Lucky number 15: number examples
Number 15 as said and written in my conlangs. Firstly, this number in some conscripts:
dek means 10 while fai means 5, so dekfai literally means “ten-five”.
Also means “ten-five” (dek=10, kin=5)
Calacalá or CLCL’
namag or NMG /na’mag/
Efanyó (descends from Spanish)
From Spanish “quince”
Estlynn (Eastern Lynn) and Lyn Talost (Western Lynn) (both descend from Spanish)
Also from Spanish “quince”
Lün (descends from Spanish via Estlynn)
Estlynn hins and the prefix zai- which occurs in numbers from 16 to 19 (akin to English –teen).
Lyun (descends from Spanish via Lyn Talost)
From Western Lynn hins. Final i developed so as not to confuse this word with hinx (/hinʃ/, five)
Nystrr (descends from Spanish)
hins /hins/ or hinsaz /’hin.saʁ/
The second form (which could be roughly translated as *fifteens) is slightly more common.
Fein (descends from Efanyó)
Literally “ten-five”, Fein dropped Efanyó’s kinss (from Spanish quince).
Efenol (descends from Spanish)
cînth /ki:nθ/ or /tʃi:nθ/ (depending on the dialect)
From Spanish quince. Efenol’s c (which descends from Spanish /k/ sounds) can be pronounced either as /k/ or /tʃ/ before e, i, y, ê, î e ij.
Ifánico (descends from Spanish)
From Spanish quince. It’s phonetically identical to the Spanish word in most dialects.
Nust (descends from Nystrr)
From Nystrr hinsaz.
D’elye (descends from Spanish, its evolution was parallel to that of Efanyó)
From Spanish “quince”.
Fen (descends from D’elye, though it was influenced heavily by Fein)
kinz /kinθ/ or jé-sink /dʒe’siŋk/
Kinz descends from D’elye kinz, while jé-sink is a calque from Fein’s je-sing (see above).
Tonoryu (descends from Tengoko)
Xenechen (descends from Tengoko)
chekuchan /tɕe.kɯ’tɕan/ or /tɕek’tɕan/
Hahdek (descends from Tengoko)
Zissiten (descends from Tengoko)
Theng-thun (descends from Tengoko)
theg-chan /tʰex˧ tʃan˧/
Lisnäit uses a base-12 (duodecimal) number system, thus 15 literally means a dozen (Ye) and three (S).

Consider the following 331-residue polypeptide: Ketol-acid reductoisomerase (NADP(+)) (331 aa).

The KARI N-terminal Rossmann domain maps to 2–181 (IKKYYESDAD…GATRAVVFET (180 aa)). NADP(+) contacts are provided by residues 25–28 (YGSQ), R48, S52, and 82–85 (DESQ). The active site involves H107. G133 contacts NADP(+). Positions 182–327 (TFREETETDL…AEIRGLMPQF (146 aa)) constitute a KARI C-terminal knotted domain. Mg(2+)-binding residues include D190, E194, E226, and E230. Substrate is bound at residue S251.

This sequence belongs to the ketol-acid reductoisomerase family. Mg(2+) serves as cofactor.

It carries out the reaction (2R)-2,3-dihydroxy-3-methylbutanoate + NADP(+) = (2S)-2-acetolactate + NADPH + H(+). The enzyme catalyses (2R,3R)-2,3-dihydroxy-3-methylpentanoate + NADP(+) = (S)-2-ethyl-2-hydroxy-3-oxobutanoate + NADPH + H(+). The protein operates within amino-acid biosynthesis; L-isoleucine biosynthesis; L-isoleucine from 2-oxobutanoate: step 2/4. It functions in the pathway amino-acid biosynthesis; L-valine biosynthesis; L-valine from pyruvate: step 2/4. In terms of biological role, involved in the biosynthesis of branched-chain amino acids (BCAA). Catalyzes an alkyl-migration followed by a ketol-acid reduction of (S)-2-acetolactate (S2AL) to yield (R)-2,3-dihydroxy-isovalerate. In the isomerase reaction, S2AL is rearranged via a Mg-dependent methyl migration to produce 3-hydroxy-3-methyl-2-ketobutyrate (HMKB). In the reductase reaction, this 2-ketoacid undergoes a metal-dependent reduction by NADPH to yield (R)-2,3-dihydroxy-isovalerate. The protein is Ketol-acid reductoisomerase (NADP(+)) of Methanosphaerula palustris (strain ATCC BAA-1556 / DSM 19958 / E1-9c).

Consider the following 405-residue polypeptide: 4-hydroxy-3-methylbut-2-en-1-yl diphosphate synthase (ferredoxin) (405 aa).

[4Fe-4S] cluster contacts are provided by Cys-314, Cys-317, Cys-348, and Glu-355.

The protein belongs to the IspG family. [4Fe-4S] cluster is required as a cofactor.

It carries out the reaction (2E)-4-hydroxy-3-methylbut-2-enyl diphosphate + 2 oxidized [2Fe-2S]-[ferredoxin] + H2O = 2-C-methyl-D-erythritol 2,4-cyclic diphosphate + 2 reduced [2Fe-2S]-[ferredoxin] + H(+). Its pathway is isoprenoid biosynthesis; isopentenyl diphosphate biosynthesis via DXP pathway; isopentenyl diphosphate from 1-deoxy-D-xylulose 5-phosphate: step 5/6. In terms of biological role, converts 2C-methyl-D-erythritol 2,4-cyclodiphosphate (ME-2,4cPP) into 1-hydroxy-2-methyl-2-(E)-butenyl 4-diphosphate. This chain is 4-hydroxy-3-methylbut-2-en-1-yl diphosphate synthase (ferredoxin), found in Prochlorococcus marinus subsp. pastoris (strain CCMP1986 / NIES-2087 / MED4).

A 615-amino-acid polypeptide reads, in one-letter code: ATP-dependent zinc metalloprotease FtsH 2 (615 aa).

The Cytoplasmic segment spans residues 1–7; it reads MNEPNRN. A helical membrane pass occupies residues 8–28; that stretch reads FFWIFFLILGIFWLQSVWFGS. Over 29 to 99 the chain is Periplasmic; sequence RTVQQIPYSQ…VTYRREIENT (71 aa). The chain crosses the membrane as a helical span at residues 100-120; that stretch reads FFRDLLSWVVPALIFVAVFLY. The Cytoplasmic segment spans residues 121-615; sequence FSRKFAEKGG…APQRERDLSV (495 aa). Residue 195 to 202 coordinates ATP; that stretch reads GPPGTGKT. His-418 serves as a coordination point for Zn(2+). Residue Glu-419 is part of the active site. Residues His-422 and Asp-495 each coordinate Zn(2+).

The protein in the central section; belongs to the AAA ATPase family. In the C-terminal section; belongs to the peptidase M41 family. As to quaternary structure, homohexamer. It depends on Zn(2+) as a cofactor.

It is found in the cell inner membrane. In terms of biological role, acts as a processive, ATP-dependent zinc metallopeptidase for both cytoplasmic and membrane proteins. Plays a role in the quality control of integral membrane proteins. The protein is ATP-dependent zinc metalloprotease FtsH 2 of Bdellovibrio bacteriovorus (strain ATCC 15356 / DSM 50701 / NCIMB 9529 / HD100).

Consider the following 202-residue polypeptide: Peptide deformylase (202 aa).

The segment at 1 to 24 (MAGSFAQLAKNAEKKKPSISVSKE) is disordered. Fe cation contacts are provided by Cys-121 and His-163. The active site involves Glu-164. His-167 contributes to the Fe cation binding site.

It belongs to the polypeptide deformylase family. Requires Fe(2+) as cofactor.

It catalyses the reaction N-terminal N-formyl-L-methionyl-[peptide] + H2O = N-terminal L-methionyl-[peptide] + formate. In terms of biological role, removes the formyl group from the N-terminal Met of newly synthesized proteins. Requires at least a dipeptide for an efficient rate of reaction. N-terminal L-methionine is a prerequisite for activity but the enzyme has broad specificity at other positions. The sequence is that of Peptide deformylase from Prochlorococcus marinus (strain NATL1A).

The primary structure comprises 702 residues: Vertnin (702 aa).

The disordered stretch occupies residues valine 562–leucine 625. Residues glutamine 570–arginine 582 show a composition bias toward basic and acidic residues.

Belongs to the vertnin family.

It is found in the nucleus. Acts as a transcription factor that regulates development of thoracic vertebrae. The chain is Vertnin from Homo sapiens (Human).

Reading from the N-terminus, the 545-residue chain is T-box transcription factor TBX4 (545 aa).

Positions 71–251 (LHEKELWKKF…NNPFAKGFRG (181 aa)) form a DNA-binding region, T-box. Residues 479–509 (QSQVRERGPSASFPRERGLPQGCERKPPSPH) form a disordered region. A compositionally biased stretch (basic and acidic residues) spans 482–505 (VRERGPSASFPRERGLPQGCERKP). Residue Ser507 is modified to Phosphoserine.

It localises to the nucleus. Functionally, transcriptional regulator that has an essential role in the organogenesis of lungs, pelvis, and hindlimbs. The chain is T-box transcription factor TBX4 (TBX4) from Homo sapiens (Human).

Alisne (descends from Lisnäit)
It’s duodecimal as Lisnäit.
From Latin quindecem (from which Spanish quince also comes).
Literally three-five, Sohosi uses a base-5 number system.
pantu to mitu /pan˧’tsu˦ to˧ mi˦’tsu˦/
Numbers are not used nearly as often in Minmá as they are in English, thus it’s not surprising for its number system to be a bit underdeveloped. Pantu to mitu means (literally) large quantity and little quantity though that could also be interpreted as “twelve and three”. Minmá does also use a duodecimal number system as Lisnäit’s.
Sur means 12, (literally twice six). Pa is related to pe, “three”. Bartxe makes use of a base-6 number system.
Inlush (descends from English)
Yanglish / Britanian (based in English, Germanic words are swapped with Latin/French words)
As fifteen is Germanic, a word which comes from French is used instead.
Dongh (Based in English)
From fifteen. It takes into account earlier forms such as proto-Germanic fimf for five/fif- and old English tien for ten/teen.
10 (di) + 5 (zo)
10 (lu) + 5 (du)
Eharthen (descends from Tighaia and Proto-Tehya, see below)
sare /’sa.ɾe/ or reza /’re.dza/
Reza is used only when the number is anywhere before the verb, while sare is always used after the main verb. Eharthen’s number system is octal, , re=7, sa/za=8 (8+7=15).
Octal: dha=8, ħi=7.
Tighaia (descends from Proto-Tehya, it’s the ancestor of both Eharthen and Tecya)
Tecya (from Tighaia)
From Proto-Tehya dhaħi.
Lindavor (descends from Latin)
From Latin quindecem (just as Romanice chindece).
That’s all so far. See you!